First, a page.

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Kurapia Shows Utility As a Low-Water Use Groundcover
Two-Year Irrigation Trial at U.C. Davis

Irrigation trials on 'Kurapia' from 2012-2014 performed at U.C. Davis found the plant's sturdy structure and low water needs makes it a "great option" for groundcover that won't get irrigated, suggesting it appropriate for highway and freeway shoulders, rooftops, public utility areas, commercial properties and solar farm landscapes. The photo shows a Kurapia groundcover installed by Caltrans for a stormwater bioswale project.
Photo: Eco Tech Services

During the fall of 2012, 24 #1-sized plants of Lippia nodiflora 'Kurapia' were planted in the ground in full sun on the University of California campus in Davis, Calif. (USDA Zone 9b and Sunset zone 14). The field soil was characterized as Yolo clay loam, a fairly heavy soil. This was a two-year irrigation study performed by U.C. Davis/ UCANR; results were published in January 2015.

Kurapia was bred from the Japanese native coastal plant Lippia nodiflora. It has been found to be highly tolerant of saline, acidic and basic soils. It's also asserted that Kurapia requires little maintenance and needs less water than cool and warm season turfgrasses. Kurapia has an extensive root system and depending on the soil type, can reach a depth of 1 meter. This root system can be beneficial in reducing soil erosion and runoff. Its thick, dense growth helps suppress weeds and reduces the need for weeding.

This Kurapia lawn is at Scripps College in Claremont, Calif. For the Kurapia trials at U.C. Davis, one of the researchers, Karrie Reid, an environmental horticulture advisor for the U.C. Cooperative Extension (San Joaquin County), suggested homeowners may want to consider using it as a lawn replacement. Kurapia can tolerate light foot traffic, but is not recommended for heavy traffic areas like playgrounds or sports fields. Photo: Florasource Ltd.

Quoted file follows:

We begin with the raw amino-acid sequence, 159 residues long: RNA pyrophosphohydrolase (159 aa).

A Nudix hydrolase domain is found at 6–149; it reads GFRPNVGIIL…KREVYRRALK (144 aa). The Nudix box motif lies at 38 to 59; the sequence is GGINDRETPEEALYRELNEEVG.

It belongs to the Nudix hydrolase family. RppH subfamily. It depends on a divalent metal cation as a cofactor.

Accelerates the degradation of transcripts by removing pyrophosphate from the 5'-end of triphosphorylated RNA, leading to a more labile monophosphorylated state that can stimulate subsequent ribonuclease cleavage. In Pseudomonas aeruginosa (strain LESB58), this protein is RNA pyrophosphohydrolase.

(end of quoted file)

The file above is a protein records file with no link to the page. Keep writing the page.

For the research trials, the Kurapia plants were placed 2 meters apart in 1-meter wide planting beds covered with 3" of chipped wood mulch. Planted beds were separated by a 1 meter-wide nonmulched path between rows. Each row was supplied with 4 water lines corresponding to one of 4 irrigation treatments.

Research Feedback The researchers noted Kurapia's vigor. The plants quickly grew (an average of 16" across to 52" between April and November) and had to be cut back twice in two years.

For the "deficit irrigation" portion of the trials the second year, the growth and quality of the plant was not significantly affected. This irrigation level was to encourage the establishment of deep roots into the native soil. The cultivar showed extreme adaptability to irrigation levels. Because of its high performance level at the lowest irrigation rate in the trials, the researchers recommend that once established, it be irrigated at the 20% ET0 level, and no more than 40% level of ET0, as additional water does not represent a significant gain in appearance or size. These recommendations, the researchers specify, are based on using drip irrigation in a clay-loam soil, and may not be reproducible in lighter soils or with the use of overhead spray irrigation, note the researchers.

Kurapia has long blooming (May to November) small whites flowers that attract pollinators. The research noted the plant looks good year-round. The groundcover grows less than an inch high, and has a 6' spread. The flowers are sterile, i.e., unable to reproduce by seed.

Kurapia flowers, while not showy, are attractive when the plant is in full bloom, and heavily visited by pollinators. Kurapia was unaffected by disease during this trial, and only very minor leaf chewing by insects was observed. The plant was, however, affected by a December frost, with the edges dying; it began to recover in late March, and by April all the plants had grown back over the bare spots.

Plant Characteristics
Name: Lippia nodiflora L. 'Kurapia'

Plant Type: Perennial
Soil: Highly tolerant of saline, acidic and basic soils
Growth Habit: Best to plant March to September. Small white flowers May to November. Low growing (less than 1" high); 6' spreading width.
Exposure: Full sun to part shade
Drought Tolerant: ETo 20% by drip irrigation; Eto 40% by sprinkler irrigation

pH range: 4-9

Temperature range: 20-120°F
USDA Hardiness Zones: 7b-13b

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October 13, 2019, 7:00 pm PDT

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